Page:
GEORGE JESSEL - CONTRACT SIGNED 11/26/1945 CO-SIGNED BY: RUDY VALLEE, LEW SCHREIBER - HFSID 101306
GEORGE JESSEL and RUDY VALLÉE George Jessel signed this carbon copy letter-form contract with Twentieth Century Fox Film Corporation allowing him to appear on Rudy Vallée's radio program Rudy Vallée Presents in 1945... but only if he mentioned that he was the producer for The Dolly Sisters
Sale Price $1,020.00
GEORGE JESSEL and RUDY VALLÉE
George Jessel signed this carbon copy letter-form contract with Twentieth Century Fox Film Corporation allowing him to appear on Rudy Vallée's radio program Rudy Vallée Presents in 1945... but only if he mentioned that he was the producer for The Dolly Sisters.
Contract signed: "G Jessel" and "Rudy Vallee". Also signed and initialed by representatives of Twentieth Century-Fox Film Corporation, 2p, 8½x11, single-sided sheets, on Twentieth Century-Fox Film Corporation letterhead, carbon copy. 1945 November 26. Addressed to Mr. George Jessel, Beverly Hills, California. Jessel and Vallée signed this contract with Twentieth Century-Fox so that Jessel could appear on the Nov. 29, 1945 episode of the radio program Rudy Vallée Presents. The studio had one stipulation: that Jessel "cause an announcement to be made" that he was the producer of the Twentieth Century-Fox movie The Dolly Sisters (1945). Vallée was to pay Jessel $1,500 for this appearance. GEORGE JESSEL (1898-1981), who became known as the "Toastmaster General of the United States" for his frequent role as Master of Ceremonies at entertainment and political gatherings, appeared in vaudeville (he was a partner of Eddie Cantor at age 11) and on Broadway before having a radio show, That's My Kid. Jessel, who had done several silent films for Warner Bros., starred on Broadway in The Jazz Singer, but when the studio refused to meet his salary demands for the film, he turned down the movie role, which eventually went to Al Jolson. The Jazz Singer, of course, is the first official "talkie". By 1945, Jessel, who was well known for his Broadway and nightclub work, was producing musicals for 20th Century-Fox. One of the original founding members of the California branch of the Friars Club (1946), Jessel also traveled widely to raise funds for various causes and entertained troops overseas as part of the U.S.O. In 1969, he was awarded the Jean Hershold Humanitarian Award, a special Oscar, for his charity work. Jessel, who was married to actress Norma Talmadge from 1934-1939, wrote two volumes of memoirs, So Help Me (1943) and This Way, Miss (1955), and also wrote eulogies for many of his Hollywood contemporaries. From the mid-1920s to the mid-1950s, RUDY VALLÉE (1901-1986) enjoyed a successful career on radio, in movies, in Broadway musicals and with a solo nightclub act. His films include The Palm Beach Story (1942), I Remember Mama (1948), The Helen Morgan Story (1957), The Night They Raided Minsky's (1968), Won Ton Ton, the Dog Who Saved Hollywood (1976) and How to Succeed in Business Without Really Trying (1967), in which he reprised his role from the successful 1961 Broadway musical. The first singer to be called a "crooner", Vallée was known for carrying a small megaphone and for his catch phrase "Heigh-Ho, Everyone", which he first used when appearing at New York's Heigh-Ho Club. Originally a casting director on films like Les Miserables (1935) and One in a Million (1936), LEW SCHREIBER (1900-1961) eventually worked his way up to studio manager of the Los Angeles Twentieth Century Fox, becoming the second hand man of the motion picture company. He was often in charge of contacting the superstars of the company to inform them of production details or company standards. His death in 1961 was one in a long line of hardships Twentieth Century Fox followed between 1961 and 1962; Another was the death of producer Jerry Wald and the stroke of producer Darryl Zanuck. Lightly toned and creased. Carbon copy marks. Staple holes in upper left corner. Fold creases not near signature. Otherwise, fine condition.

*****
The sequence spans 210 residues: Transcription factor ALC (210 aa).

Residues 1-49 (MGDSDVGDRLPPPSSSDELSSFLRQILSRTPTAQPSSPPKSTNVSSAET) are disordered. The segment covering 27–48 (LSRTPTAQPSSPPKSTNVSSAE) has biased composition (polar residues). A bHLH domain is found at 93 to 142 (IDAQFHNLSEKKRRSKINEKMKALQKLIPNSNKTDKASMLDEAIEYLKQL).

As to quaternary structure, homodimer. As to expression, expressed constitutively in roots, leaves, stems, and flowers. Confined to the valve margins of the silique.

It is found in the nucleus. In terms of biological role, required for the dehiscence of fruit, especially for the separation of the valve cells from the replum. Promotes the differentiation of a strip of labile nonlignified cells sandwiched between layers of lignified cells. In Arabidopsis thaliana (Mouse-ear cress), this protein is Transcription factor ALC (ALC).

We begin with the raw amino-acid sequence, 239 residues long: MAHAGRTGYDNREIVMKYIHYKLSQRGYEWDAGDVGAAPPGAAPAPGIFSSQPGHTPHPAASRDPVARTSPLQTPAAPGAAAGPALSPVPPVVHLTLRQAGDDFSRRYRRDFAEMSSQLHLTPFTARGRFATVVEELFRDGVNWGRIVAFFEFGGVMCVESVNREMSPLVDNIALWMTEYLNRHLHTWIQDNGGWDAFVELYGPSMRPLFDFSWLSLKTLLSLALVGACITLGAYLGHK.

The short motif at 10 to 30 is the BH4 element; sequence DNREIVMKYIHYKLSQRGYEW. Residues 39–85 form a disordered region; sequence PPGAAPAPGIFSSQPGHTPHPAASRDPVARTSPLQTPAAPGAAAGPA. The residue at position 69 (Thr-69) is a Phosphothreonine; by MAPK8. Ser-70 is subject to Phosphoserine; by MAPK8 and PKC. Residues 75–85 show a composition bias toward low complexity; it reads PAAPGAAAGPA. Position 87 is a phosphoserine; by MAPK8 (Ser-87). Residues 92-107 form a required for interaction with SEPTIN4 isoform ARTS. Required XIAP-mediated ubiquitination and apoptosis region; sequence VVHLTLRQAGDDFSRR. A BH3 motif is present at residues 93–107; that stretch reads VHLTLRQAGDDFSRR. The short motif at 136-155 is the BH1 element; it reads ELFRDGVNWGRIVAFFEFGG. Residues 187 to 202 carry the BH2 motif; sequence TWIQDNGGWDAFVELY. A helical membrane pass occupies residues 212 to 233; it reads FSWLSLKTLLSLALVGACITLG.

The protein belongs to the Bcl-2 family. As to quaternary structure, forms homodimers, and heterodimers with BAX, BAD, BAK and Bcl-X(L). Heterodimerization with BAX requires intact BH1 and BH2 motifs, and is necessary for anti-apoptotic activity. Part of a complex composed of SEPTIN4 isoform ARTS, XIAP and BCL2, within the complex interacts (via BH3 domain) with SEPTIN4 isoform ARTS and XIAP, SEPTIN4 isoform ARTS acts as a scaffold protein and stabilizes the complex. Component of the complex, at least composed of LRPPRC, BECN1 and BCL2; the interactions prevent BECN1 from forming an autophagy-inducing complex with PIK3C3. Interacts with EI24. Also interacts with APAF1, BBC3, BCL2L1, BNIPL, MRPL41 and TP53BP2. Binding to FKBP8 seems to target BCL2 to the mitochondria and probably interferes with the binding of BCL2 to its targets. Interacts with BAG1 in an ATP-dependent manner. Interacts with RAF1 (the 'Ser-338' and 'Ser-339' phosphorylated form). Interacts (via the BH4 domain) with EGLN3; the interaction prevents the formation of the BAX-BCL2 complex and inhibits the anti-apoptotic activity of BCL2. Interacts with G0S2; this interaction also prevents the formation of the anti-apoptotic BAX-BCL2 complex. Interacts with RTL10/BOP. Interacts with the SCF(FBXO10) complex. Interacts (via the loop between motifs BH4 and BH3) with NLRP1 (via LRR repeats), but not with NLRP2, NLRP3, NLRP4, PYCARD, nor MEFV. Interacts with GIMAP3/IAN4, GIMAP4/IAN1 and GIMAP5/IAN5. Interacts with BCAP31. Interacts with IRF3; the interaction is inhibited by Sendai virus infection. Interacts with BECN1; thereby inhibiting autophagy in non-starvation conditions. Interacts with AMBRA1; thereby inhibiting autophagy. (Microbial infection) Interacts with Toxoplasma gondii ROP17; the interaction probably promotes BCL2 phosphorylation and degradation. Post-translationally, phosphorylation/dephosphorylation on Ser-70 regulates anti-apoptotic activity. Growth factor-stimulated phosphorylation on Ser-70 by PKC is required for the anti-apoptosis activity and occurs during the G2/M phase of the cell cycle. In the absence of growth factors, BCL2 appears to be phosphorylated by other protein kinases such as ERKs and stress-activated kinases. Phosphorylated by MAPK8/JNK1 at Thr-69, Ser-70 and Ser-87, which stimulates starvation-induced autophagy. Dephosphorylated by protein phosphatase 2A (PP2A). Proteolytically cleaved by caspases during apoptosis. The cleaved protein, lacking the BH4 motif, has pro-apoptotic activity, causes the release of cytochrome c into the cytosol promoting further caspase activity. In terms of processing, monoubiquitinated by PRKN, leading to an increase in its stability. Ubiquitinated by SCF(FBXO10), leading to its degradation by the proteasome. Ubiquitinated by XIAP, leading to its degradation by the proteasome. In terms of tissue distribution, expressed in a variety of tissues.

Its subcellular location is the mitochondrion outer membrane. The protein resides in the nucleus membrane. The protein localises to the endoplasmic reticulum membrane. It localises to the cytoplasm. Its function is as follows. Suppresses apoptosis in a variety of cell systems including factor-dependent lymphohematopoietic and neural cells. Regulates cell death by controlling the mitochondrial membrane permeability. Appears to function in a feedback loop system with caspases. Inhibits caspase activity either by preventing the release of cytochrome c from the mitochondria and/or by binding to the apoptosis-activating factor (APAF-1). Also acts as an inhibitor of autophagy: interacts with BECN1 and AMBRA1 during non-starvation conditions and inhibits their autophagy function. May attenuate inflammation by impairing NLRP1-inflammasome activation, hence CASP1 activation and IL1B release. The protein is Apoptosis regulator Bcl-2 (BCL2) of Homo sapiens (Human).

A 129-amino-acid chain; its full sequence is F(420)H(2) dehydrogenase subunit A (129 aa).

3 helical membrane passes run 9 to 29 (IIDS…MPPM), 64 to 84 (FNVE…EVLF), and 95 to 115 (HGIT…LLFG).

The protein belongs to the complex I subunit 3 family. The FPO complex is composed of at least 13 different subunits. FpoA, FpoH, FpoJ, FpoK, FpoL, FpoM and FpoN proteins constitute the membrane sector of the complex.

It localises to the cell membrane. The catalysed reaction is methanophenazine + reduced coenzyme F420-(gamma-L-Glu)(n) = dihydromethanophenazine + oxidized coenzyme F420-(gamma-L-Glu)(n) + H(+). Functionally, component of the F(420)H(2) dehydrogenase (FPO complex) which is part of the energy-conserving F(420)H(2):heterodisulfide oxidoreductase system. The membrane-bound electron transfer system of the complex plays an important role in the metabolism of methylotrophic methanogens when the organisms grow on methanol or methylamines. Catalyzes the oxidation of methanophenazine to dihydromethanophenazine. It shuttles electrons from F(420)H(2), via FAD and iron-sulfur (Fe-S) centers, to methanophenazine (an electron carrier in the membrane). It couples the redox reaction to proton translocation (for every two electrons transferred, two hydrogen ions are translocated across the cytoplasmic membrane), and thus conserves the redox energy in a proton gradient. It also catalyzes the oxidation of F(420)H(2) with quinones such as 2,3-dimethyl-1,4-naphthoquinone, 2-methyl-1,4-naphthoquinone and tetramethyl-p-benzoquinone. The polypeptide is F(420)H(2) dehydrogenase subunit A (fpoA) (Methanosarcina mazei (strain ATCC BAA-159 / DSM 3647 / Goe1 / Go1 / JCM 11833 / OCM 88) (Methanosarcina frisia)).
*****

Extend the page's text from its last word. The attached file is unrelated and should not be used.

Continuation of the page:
Following offer submission users will be contacted at their account email address within 48 hours. Our response will be to accept your offer, decline your offer or send you a final counteroffer. All offers can be viewed from within the "Document Offers" area of your HistoryForSale account. Please review the Make Offer Terms prior to making an offer.
If you have not received an offer acceptance or counter-offer email within 24-hours please check your spam/junk email folder.